- New Castle, Delaware: Oak Knoll Press, 2012.
- 6 x 9 inches
- hardcover, dust jacket
- 192 pages
- ISBN: 9781584563143
Price: $29.95 other currencies
Order Nr. 109140
German-born artist Hellmuth Weissenborn (1898-1982) spent the first half of his life in his native Leipzig and the second in London. He was forced to flee his homeland in early 1939 in the face of Nazi terror and found refuge in Britain. Unlike many of his fellow refugees, he never lost his sense of German heritage. In this biography, the cultural baggage that he brought with him is explored: life in Weimar Germany, especially in the book arts, is the cultural context of his early life.
After his conscription into service in World War I he returned home with diaries and sketchbooks and enrolled at the world-famous Leipzig Academy of Graphic and Book Arts, studying art, typography, and printmaking. Artistic success came early, and soon he moved up into the staff, becoming one of the Academy's youngest professors. When the Nazis took power, he lost his post for marrying a Jewish woman and was forced to leave Germany.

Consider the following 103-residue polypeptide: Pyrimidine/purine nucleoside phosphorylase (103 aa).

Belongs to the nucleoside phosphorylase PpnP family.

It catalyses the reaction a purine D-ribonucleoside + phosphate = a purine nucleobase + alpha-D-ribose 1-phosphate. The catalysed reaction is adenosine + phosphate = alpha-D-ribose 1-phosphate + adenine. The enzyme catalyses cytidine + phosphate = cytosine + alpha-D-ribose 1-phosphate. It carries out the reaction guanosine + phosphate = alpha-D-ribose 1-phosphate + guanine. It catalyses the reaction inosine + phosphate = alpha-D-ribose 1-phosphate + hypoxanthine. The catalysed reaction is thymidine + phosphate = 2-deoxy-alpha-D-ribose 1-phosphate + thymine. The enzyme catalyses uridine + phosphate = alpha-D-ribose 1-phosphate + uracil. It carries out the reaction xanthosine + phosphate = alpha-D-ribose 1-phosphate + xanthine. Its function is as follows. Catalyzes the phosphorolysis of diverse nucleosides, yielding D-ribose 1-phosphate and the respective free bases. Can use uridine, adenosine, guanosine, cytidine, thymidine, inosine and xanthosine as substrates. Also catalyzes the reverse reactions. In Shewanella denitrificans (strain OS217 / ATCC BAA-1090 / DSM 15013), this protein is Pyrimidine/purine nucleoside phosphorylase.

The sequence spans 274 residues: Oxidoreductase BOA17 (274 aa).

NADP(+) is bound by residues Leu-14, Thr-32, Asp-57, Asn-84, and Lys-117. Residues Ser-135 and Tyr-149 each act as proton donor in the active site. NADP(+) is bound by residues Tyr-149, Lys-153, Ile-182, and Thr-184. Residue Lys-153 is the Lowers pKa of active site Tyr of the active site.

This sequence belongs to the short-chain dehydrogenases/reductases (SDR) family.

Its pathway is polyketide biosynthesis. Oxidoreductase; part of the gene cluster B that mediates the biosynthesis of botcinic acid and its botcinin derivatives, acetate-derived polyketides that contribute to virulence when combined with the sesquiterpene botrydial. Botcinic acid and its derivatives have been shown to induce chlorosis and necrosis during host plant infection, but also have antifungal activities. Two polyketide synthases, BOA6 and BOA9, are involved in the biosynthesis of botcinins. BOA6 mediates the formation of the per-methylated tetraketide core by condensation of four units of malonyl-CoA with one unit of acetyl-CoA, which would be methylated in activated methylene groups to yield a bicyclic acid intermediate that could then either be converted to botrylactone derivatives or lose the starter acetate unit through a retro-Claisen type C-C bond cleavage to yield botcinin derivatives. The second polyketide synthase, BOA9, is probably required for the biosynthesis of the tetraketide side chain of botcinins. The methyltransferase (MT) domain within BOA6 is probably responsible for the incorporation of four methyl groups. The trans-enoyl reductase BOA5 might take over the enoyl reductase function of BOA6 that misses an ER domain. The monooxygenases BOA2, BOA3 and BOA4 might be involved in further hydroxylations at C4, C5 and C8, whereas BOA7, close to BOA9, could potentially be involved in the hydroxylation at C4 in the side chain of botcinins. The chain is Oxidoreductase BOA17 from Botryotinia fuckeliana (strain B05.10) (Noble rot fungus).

In Britain, the 40-year-old Weissenborn struggled to find work, and was interned for six months on the Isle of Man in 1940. This resulted in an intensively productive artistic output but also led to the end of his first marriage. On release he embarked on a new phase in his career as printmaker, teacher, and publisher. His second marriage proved to be a creative partnership: he and his wife ran the Acorn Press together.
New unpublished material in the form of Weissenborn's World War I diary, letters from his first wife, and interviews with his former students and colleagues help to give an impression of the man and his life in this first full biography of the artist. Family photographs that survived his exile underpin the narrative of his life, while his versatile artistic output is reflected in the many illustrations.
Anna Nyburg is a lecturer in German at Imperial College London. She completed an MA in 1974 at the University of East Anglia in European Literature, and in 2009 she was awarded a PhD in Exile Studies at the University of London, the subject of which was the German-speaking refugees from Nazism to Britain who either created art publishing companies, or who made contributions as book artists, typographers, or designers.